Staff at The Forum in Tunbridge Wells are still waiting for a phone call from Liam Gallagher, the Oasis frontman, confirming his purchase of the venue, following his altercation with barman Spike many years ago. Spike committed the cardinal sin of refusing to sell Liam cigarettes and alcohol after closing time.
Oasis are just one of the many, now, world famous bands who cut their musical teeth on the so called ‘toilet circuit’ and have played at The Forum over the years. Others include Green Day, Mumford and Sons, The Vaccines and Muse, who played to a nearly empty room.
Other visitors such as Coldplay, Adele and Bloc Party all suffered the indignity of having their support slots being ignored and talked over by gig goers only there to see the headline act. Little did they know...
So, how did a small venue as influential as The Forum come into being and what makes it so special? I spoke to co-owner Jason Dormon, with a little help from colleague Patrick Dighton, to find out more.
The Forum opened in 1993, after Jason and his team secured the lease on the building on Tunbridge Wells common, which was famously a public toilet in its previous life.
Jason and friends had been putting on local gigs in pubs, clubs and village halls for several years, before being kicked out of the club they were running by the brewery. They spotted The Forum, sitting forlornly on the common, realised its potential and the rest is history.
To quote Jason, “Over 20 years and 20,000 performances later The Forum survives on the volunteers that work there, the musicians that play there and the audiences that listen there. 11,000 watts of amplification fill a bare brick room just big enough for a 250 standing audience, facing the metre high stage. Musicians, poets and comedians vent on battered Shure microphones, on both national and international tours.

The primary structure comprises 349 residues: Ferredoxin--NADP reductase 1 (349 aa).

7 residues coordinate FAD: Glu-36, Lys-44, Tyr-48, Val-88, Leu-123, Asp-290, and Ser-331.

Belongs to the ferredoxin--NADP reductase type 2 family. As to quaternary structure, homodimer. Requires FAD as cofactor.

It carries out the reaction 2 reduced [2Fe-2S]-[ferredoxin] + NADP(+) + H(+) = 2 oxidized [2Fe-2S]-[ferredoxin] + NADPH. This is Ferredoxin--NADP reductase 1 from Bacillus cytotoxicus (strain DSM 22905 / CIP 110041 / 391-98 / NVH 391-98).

Local performers depend on the venue too, often playing their first ever gig here and then returning to support other bands, or to play headline shows. Like all unfunded entertainment establishments in the changeable music industry, The Forum has had to adapt. Years of peeling paint and sweat soaked plaster was stripped and the main hall refreshed, the P.A. system overhauled and a full digital recording studio constructed during 2012. All of these improvements were done by the people who work at and use the space and facilities. Artists can now rehearse, record and then perform their next album here live.
There is a bar – but this isn’t a pub – and when the doors open, with everyone singing and dancing to their new favourite band, only an arms length away, it becomes clear this is far more than just a building.
It is very reassuring that other people feel the same way and The Forum was awarded the ‘NME’s Best Small Venue’ in 2012. It is with this kind of support, and that of Independent Venue Week, that we can help raise awareness of The Forum and the handful of independently run venues that remain in the UK today.”
Twenty years of running a small venue brings its challenges and not always from the most obvious places either. Jason told me of band members falling through holes in the stage and of having to find an ironing board for Vic Reeves and Ian Astbury (of The Cult), just before they went on stage, only to see them use it as a surfboard!
Then there were Goldblade, a band from Manchester, who used a fancy wireless bass guitar, only for it to pick up a Chinese Elvis impersonator from a local restaurant better than it did the bass itself.
And let’s not forget Hampshire born Carl Barat, of The Libertines, refusing to speak to anybody apart from Max, the sound man, for the whole evening. Not only that but he insisted in speaking in a Scouse accent too.
Funny moments aside, keep a venue like The Forum going in these tough times isn’t easy and The Forum have come close to closing throughout their history.